Clean Energy Centre Gets the Go Ahead
The New Zealand Clean Energy Centre has now got the go-ahead, after attracting significant industry funding to complement government support.
Announcing the industry's commitment to the centre at the Waikato Energy Forum in Hamilton today, Energy Minister David Parker said the centre aligned strategically with the government's draft energy and climate change strategies.
"The New Zealand Clean Energy Centre based in Taupo will be a national centre for the commercialisation and application of clean energy research and technology, with the aim of increasing the direct use of clean geothermal and bio-energy resources in new and existing businesses," David Parker said.
"New Zealand's future is highly dependent on energy security; in particular we must find new and innovative ways to use our natural energy resources to power industry and transport without further threat to our pristine environment. The New Zealand Clean Energy Centre will help lead the way towards this goal, so it's great to see the industry coming on board to support it."
Economic Development Minister Trevor Mallard said the Clean Energy Centre aimed to focus on innovation, business development and incubation of energy-related businesses and to provide technical assistance to increase the uptake of renewable energy opportunities in the region and nationally.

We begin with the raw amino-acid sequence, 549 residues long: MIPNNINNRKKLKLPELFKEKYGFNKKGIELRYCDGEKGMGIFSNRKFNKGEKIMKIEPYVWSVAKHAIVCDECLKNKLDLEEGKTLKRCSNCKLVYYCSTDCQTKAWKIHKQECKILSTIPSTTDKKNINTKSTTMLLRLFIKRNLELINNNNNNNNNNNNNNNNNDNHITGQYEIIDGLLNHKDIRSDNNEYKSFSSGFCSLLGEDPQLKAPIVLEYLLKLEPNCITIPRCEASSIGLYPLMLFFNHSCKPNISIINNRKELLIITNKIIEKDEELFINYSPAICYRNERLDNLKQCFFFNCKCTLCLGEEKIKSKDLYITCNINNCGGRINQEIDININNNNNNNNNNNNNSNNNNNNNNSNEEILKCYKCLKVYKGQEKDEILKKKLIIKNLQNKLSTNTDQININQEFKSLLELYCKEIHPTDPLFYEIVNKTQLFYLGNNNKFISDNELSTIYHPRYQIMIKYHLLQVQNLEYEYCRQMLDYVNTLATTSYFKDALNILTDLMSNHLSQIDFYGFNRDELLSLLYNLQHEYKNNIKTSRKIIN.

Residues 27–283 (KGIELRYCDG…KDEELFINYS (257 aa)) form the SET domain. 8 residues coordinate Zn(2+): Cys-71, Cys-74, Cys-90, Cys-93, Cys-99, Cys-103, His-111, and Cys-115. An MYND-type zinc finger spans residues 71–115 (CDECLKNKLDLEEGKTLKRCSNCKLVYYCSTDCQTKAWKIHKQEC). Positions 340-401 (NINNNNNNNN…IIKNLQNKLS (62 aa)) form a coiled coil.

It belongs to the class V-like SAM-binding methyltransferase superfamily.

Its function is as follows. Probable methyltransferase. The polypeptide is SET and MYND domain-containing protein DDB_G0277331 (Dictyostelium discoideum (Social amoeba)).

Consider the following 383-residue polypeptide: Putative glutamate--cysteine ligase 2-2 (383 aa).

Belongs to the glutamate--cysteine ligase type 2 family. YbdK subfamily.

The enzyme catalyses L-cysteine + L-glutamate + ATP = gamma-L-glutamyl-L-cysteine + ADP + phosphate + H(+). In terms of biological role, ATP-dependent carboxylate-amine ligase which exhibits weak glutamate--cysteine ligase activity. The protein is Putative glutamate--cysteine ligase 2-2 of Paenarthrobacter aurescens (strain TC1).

"The government committed $2m to the centre through New Zealand Trade and Enterprise's Major Regional Initiative Fund. I'm delighted to learn that's been more than matched by industry and local government together to the tune of $6 million."
Local MP Mark Burton said: "The centre will help the Taupo economy to further diversify beyond forestry, farming and tourism, and the centre also aims to add value to existing industries".
"I'm pleased the government has been able to support this major regional initiative which is a joint project between the Lake Taupo Development Company, Energy for Industry, Fitzroy Engineering, the local council, the local iwi, Tuwharetoa and other industry groups," Mr Burton said.
A spokesman for the Clean Energy Centre, Barry Delany, said: "This is great day for Taupo and good news for clean energy projects throughout New Zealand."
In the first stages of the development, the initiative will make use of the region's natural resources and existing expertise in clean energy technology.
"There are significant geothermal resources in the Taupo region. There is also good geothermal and biomass capability that includes energy companies, energy users, science and research capability, and technological consultancies," Barry Delany said.
"Aquaculture, floriculture, greenhouses, agricultural drying, bathing, space heating, and tourism businesses are already using geothermal and bio-energy sources. However, there is significant opportunity for more to do so."
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